So what should you do to make sure the sixth fuel pump your customer receives is also his last? Begin by making sure the new pump is the updated design cited in the service bulletin. When the old pump is removed, inspect the inside of the fuel tank thoroughly. Remove any pump (or other) debris you find. To make sure it's squeaky clean, consider having the tank boiled out. The fuel rail and lines should also be cleaned and the injectors may need to be cleaned or replaced. You might want to replace the fuel tank with the updated design.
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Last edited by kbad; 06-18-2010 at 08:09 AM.
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Old 06-18-2010, 08:23 AM   #5
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Quote:
Originally Posted by 93gc40 View Post
No, but it makes it alot easier.
Yes you do.

The fuel pump assembly is mounted in the top of the tank.

A little hint for the OP. Getting a hose down the filler tube is a P.I.T.A., so try this:

Remove the filler tube/vent cover below the fuel door.
Disconnect the vent line near the filler cap.
Insert a hose through the vent line so siphon the gas out of the tank.
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Old 07-04-2011, 06:28 PM   #6
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I have a 1998. based on replys from others folks I believe the design changed around 97/98 model year. I suppose it's possible to not have to remove the tank, but will be much much harder if you don't.

My jeep does not have a locking ring but rather a large plastic screw on type retaining nut. Even with the tank off it was difficult to get the nut to turn. It was actually harder to put back on because you have to compress the fuel pump in the tank and then screw it down.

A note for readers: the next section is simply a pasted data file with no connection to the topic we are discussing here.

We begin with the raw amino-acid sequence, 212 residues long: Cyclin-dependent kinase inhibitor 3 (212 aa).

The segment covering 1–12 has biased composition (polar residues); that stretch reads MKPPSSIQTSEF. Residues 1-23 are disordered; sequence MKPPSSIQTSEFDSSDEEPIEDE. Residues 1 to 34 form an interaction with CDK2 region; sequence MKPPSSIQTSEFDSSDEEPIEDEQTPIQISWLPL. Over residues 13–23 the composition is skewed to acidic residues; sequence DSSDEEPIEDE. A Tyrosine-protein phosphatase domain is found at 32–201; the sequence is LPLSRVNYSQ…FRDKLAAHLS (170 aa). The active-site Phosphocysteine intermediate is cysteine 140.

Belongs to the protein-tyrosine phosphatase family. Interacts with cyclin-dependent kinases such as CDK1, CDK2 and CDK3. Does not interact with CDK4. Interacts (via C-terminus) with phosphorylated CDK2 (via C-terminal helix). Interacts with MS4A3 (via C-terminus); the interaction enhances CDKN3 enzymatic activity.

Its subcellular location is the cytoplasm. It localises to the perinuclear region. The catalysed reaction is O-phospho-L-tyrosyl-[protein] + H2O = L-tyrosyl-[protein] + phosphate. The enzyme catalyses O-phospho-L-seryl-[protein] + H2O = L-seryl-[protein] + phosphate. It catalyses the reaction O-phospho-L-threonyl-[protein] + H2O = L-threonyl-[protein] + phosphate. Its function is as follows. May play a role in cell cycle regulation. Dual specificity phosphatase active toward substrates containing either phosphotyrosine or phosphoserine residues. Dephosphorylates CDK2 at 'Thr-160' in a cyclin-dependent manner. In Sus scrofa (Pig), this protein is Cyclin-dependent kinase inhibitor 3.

With 190k mi, my tank was perfectly clean.

The hardest part of removing the tank is unscrewing the clamps on fuel hoses from the gas cap housing--hard to get to.

I strongly suggest that you disconnect the other hoses going to he pump itself before trying to de-install the tank or you my bend them and one of mine is hard plastic and almost broke. Had to buy a new one from the dealer (45 bucks).

Good luck scott
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Old 07-04-2011, 06:47 PM   #7
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thanks for the info scott

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Old 07-04-2011, 06:52 PM   #8
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Drop the tank tank, its not too bad.
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Old 07-04-2011, 06:57 PM   #9
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Quote:
Originally Posted by kenjen11
Drop the tank tank, its not too bad.
unless you put a brand new already defective airtex pump in and have to do it again because the check valve wont hold pressure...im still trying to find time to pull it back out... at least it starts on second try